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Boycott the boycotters!

By Gary Johns - posted Thursday, 25 November 2004


Australian Wool Innovation chairman Ian McLachlan has launched legal action against People for the Ethical Treatment of Animals. PETA is a radical NGO. According to its website, it believes "that animals are not ours to eat, wear, experiment on, or use for entertainment".

It is campaigning against the Australian sheep and wool industry for its live sheep exports and the practice of mulesing. AWI is seeking a Federal Court order restraining PETA from threatening clothing retailers in order to get them to boycott Australian wool. PETA has apparently "convinced" US retailer Abercrombie & Fitch to boycott Australian wool.

Well, Ian, if that doesn't work, here is another suggestion: organise a counterattack. Boycott the boycotters. In this case, boycott Abercrombie & Fitch. This will not be too difficult, because A&F has already suffered a boycott of its own.

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A&F is a boutique clothing company that is part of the "strong sensitivity and concern for social responsibility and ethical dealings" crowd. But a conservative American NGO, American Decency, has been campaigning against the use of pornography by A&F to sell its wares. My oh my, that is an ethical dilemma for ethical investors.

A&F's latest catalogue, A Little Naughty Can Do a Lot of Nice, features beautiful young preppy men and women posing semi-nude, with body hair removed and enough "product" in their hair to gum up the waterways. The deal is that if you drop into their store for Christmas, you can have your photo taken with "one of our great looking, hotter than hot, in-store brand representatives". A&F will give a matching dollar donation to the Juvenile Diabetes Research Foundation. This mixture of sex and conspicuous compassion has earned the firm some bad reviews.

The much cleaned version of A&F's catalogue follows a campaign by American Decency and others against the 2003 catalogue, which included nude young adult models in highly suggestive poses, as well as advice on sex - apparently intended to boost the brand among university-age customers.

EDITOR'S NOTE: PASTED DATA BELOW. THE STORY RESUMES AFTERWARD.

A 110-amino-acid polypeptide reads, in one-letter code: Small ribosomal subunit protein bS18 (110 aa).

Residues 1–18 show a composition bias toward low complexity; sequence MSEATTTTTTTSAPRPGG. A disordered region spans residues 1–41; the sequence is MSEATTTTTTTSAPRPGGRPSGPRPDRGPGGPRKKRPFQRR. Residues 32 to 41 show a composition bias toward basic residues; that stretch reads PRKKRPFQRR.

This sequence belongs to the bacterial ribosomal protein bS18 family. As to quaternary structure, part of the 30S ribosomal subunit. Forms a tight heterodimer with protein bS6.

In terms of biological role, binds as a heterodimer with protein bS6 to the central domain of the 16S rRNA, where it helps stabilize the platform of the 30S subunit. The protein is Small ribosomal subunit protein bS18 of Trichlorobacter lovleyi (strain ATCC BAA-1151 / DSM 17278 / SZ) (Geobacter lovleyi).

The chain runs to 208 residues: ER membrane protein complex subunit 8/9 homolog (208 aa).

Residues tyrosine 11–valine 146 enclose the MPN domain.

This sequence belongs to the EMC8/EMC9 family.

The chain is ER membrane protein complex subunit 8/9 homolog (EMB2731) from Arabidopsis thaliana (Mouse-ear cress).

For example - Question: "My friend told me that if you're 500 miles away from your boyfriend and you fool around with someone, it's not really cheating. Can I get confirmation on this rule?"

A&F: "If you just saw your boyfriend yesterday, then you're a bad girl. If you haven't seen him in six months, then PLEASE be a bad girl."

After protests, the retailer recalled the catalogue, saying "it needed the space on the counter for a new perfume". Is that an ethical lie?

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A&F clothes are sold in Australia, perhaps Family First senator, Steve Fielding, can identify stores in Australia that sell this stuff. By the way, senator, "Ditch Fitch" T-shirts are available at www.americandecency.org.

If all this seems a bit far-fetched, it serves to illustrate that the game of blackmailing companies can be turned around. If you don't think A&F deserves it, then maybe you have different morals from those offended by such advertising. More important, you will not fail to be offended by PETA. Try these choice abstracts from one of its principals.

PETA's director of "vegan outreach", Bruce Friedrich, has been quoted complaining about meat being served at the 2004 World Social Forum, "It's like letting the World Bank or the Ku Klux Klan open up a booth here". According to Consumer Freedom, Friedrich believes sport hunters should be viewed "with the same revulsion we presently reserve for Nazi doctors and slave traders".

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First published in The Australian on November 23, 2004.



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About the Author

Gary Johns is a fellow of the Australian Institute for Progress and an adjunct professor at QUT.

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